Most readers of this article will already be quite familiar with the theory of efficient markets which contends that the stocks that trade in the public markets are always fairly valued as the markets act “efficiently” to incorporate all of the information available into the price of any given stock at any given moment. However, if that contention were correct, there would have been no place or success for famed value investors such as Benjamin Graham, Warren Buffett (Trades, Portfolio), John Templeton and David Dreman (Trades, Portfolio).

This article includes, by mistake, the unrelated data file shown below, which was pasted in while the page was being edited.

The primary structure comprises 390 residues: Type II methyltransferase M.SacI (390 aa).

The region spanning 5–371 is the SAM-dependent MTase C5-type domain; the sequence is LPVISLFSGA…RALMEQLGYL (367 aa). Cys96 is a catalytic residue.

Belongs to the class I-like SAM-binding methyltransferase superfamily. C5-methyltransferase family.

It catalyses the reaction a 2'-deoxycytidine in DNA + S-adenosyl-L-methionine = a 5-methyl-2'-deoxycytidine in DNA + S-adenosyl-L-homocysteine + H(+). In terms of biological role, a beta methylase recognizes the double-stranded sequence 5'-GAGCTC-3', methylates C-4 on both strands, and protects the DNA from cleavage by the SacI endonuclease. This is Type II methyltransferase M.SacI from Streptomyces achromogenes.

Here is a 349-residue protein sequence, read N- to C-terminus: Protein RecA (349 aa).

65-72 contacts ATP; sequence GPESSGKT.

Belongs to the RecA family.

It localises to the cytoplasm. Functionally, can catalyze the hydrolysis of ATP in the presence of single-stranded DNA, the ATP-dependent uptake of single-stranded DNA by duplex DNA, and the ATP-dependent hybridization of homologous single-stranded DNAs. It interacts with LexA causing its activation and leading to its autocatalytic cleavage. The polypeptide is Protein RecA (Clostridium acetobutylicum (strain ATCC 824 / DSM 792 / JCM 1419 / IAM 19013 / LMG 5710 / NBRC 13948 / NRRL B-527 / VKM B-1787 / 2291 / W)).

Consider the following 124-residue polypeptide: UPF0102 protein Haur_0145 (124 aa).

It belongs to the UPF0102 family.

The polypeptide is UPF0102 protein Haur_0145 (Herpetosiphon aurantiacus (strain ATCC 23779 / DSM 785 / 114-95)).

These men, along with scores of others less known, made huge fortunes by having the patience to wait until they were presented with the opportunity to acquire extraordinary brands and businesses at unjustly depressed values. They were able to look beyond the short-term pessimism and emotionally driven fear that drove share prices to absurdly low levels and then, as the legendary Jim Rogers described it: “I just wait until there is money lying in the corner, and all I have to do is go over there and pick it up. I do nothing in the meantime.” Warren Buffett (Trades, Portfolio) once was quoted as stating: “My investment style is best described as lethargy, bordering on sloth.” Continue Reading »